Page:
Sunday, August 26, 2012

Non-financial goals review

I can't believe how late in the year it's gotten. I've been thinking about my New Year's Resolution goals I set all the way back in January. Unlike most people who abandon their resolutions in the February/March timeframe, I tend to put them out of my mind until the subconscious nagging becomes too much and I decide to face them head-on.

Sometimes I'll fall into the trap of writing only (or mostly) about financial matters. Let me reiterate that Mustachianism is only ostensibly about money and personal finance. It's much more about continual self-improvement: increasing one's badassity. That's where these non-financial goals come into play.

I have my goals listed for all to see on the "Goals" page up there on the navigation bar. To recap, by Jan 1, 2013 I want to: be able to do 40 consecutive push-ups, lose 10 pounds (be 158lb or less), and learn to cook five meals my girlfriend will enjoy.

To date I've made the most progress on my cooking goal. I think I've got three or four recipes that I've prepared that my girlfriend has found edible. For those just tuning in now, while I wouldn't necessarily describe my girlfriend as a picky eater, she's significantly pickier than I am. I'm the kind of guy who has lived off of Ramen noodles (occasionally with an egg or some frozen veggies added) and frozen microwave burritos (with melted pre-sliced processed cheese on top when I was feeling fancy) — and I loved every minute of it. To my girlfriend, things like food temperature and consistency play a large role. Learning to sense properties of food I never previously considered has been a challenge, but I'm making progress. I'll detail the meals that fulfill this goal once I sit down and put a list together.

I've made the least progress on my weight-loss goal. I weigh between 168lb and 172lb, depending on what time of day I weigh myself. That's about where I was when I started the year, or even a pound or two worse. Biking has basically been a wash as for how it affects my weight: I think I've lost some fat and gained an equal amount of muscle. The other side of the equation is consumption: in the past week or two I've started cooking beans and rice and lentils to bring to work for lunch. My hope is that these less calorically-dense foods will get me on the right track, and be an ally in my personal war against snacking. My company is nice enough to stock a snack cabinet full of all the high-carb high-sugar processed snacks that Costco sees fit to provide. It's all too easy for me to consume a few hundred extra calories than I was expecting in a day, and to reach my goal I'll have to run a deficit of the same amount for the rest of the year. Here's hoping vigilance and a new lunchtime diet pays off.

As for my push-up goal, I've flirted with tackling it from time to time. Every now and again when I'm bored I'll do a set of 20 or 25, which is just enough that it starts to burn. I'm guessing that with two weeks or so of concerted effort, I could hit the 40-consecutive mark.

This brings me to an idea I had: how about a month-long push-up challenge? I want to structure it as "do X push-ups in a month". That way I can make measurable progress toward my goal every day, and still take a day off now and again. I realized from playing World of Warcraft that I enjoy having long-running goals that I can spend short chunks of time making meaningful progress on. A push-up challenge gives me one such long-term goal in the fitness area of my life.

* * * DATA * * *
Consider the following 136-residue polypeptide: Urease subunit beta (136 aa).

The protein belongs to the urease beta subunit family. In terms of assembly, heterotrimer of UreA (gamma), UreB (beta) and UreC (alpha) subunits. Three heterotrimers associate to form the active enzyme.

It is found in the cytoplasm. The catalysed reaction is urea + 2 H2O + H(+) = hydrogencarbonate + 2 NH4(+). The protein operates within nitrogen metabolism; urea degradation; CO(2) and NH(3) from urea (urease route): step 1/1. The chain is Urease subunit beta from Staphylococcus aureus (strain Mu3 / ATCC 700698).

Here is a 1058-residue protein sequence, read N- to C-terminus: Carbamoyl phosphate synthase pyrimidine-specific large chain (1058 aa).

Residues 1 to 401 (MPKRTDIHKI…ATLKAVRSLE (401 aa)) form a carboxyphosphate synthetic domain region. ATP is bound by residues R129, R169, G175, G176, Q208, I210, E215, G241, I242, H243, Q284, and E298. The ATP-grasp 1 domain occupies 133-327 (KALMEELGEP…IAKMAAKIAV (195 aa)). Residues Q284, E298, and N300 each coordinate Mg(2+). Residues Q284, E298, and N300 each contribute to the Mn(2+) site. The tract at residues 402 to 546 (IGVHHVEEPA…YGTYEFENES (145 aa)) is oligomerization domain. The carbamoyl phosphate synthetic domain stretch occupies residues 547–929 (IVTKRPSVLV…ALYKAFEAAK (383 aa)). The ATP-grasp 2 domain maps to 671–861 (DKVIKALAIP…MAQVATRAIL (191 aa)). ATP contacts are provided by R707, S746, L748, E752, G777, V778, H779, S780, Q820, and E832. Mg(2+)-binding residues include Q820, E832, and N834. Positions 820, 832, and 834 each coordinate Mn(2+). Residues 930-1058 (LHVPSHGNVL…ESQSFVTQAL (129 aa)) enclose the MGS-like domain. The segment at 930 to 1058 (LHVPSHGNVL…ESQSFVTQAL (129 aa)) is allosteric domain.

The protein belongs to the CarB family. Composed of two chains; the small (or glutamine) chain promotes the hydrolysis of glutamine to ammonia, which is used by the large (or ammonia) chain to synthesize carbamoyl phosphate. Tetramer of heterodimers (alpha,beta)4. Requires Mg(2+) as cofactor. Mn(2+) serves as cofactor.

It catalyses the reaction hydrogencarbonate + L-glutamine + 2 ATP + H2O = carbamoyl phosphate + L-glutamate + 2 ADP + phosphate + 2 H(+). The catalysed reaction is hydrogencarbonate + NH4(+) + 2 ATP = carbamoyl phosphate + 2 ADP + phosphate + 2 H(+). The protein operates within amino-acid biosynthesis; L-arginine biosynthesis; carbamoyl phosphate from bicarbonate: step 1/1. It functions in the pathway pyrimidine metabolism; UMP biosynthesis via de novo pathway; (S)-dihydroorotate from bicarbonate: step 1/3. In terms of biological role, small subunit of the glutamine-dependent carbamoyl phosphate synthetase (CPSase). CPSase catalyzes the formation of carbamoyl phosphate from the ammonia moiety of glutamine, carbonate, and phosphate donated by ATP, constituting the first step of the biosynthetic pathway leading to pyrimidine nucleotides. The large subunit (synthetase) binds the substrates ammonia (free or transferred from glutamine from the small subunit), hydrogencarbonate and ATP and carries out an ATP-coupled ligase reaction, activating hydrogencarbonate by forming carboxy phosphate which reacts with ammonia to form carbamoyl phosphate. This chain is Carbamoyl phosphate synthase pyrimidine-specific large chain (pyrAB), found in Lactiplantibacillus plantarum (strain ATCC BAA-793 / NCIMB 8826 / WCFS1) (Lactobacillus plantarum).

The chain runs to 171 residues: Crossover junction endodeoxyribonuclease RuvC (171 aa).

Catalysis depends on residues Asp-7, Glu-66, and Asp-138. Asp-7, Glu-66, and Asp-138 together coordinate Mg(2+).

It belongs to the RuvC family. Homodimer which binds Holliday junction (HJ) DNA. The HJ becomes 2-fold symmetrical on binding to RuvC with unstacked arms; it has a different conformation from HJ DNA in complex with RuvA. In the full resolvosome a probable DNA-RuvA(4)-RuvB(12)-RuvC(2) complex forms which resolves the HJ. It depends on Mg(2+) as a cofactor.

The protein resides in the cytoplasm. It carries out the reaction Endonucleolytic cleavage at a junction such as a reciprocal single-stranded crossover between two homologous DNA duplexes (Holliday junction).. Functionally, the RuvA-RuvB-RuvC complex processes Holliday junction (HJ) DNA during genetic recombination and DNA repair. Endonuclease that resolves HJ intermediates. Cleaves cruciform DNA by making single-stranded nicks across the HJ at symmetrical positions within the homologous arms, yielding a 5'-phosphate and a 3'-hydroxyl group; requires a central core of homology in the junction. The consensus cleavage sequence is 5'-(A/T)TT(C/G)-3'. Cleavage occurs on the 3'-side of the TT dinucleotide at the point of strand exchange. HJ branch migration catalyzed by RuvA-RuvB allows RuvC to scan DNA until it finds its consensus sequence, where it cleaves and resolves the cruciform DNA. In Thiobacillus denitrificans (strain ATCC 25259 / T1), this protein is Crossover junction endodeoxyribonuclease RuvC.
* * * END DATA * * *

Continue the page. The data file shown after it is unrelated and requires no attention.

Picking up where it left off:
I think I can do 1000 push-ups in a month. It's awesome because it's a big round number and it seems like a ton, but it should still be do-able. 1000 push-ups in a month is a little more than 33 per day. Alternately it's two sets of 20 per day, with every sixth day as a rest day. That doesn't seem so bad! Then again my body might start breaking down around the third week, though that could be as much a feature as it is a bug. I think I want to go for it.

So, what do you guys think about my push-up challenge? Is this something I should look to tackle come September?

Wednesday, August 22, 2012

Eating right, exercise, and some other things

My last post was Sunday, but my second-to-last post was four weeks ago today. I want to explore the reason I dropped off the face of the earth, and then move into some idle musings.

The post was about killing my 401k loan. (It's dead now, by the way.) I did some pondering afterward and decided that the Toward Mustachianism pendulum had swung too far toward talking about money and debt, and not enough about frugality and spending. I made up my mind to go through all my spending since around May and do some analysis, maybe some descriptive statistics about spending per month across a few categories. I haven't been trusting Mint much for veracity — it feels like there are instances where Mint is mis-categorizing purchases, which may throw off my findings.

I went to the source of all my spending data: my credit card statements. Two cards (for my personal spending only, not counting joint expenses), and about six statements. I copied the tables into Excel and started doing some formatting. And after about 20 minutes I hit a mental block.

I kept those Excel documents open on my computer for weeks but I kept avoiding them. Something about the task was unappealing, I guess. And in avoiding the task of analyzing my spending, so too I avoided the task of writing consistently.

I don't like it when I'm not writing consistently. My goal going forward is to write at least something each week, even if I've got a mental block on the thing I ought to be writing about. And even if it's not perfectly on-topic.

Which brings me to my next point: I've started cooking lentils again. Meals over the past month have been characterized by a noticeable lack of planning. The monthly grocery spending numbers are still in the $200-$300 ball park, though I know we could be doing better if only we tried. Last week I started trying again.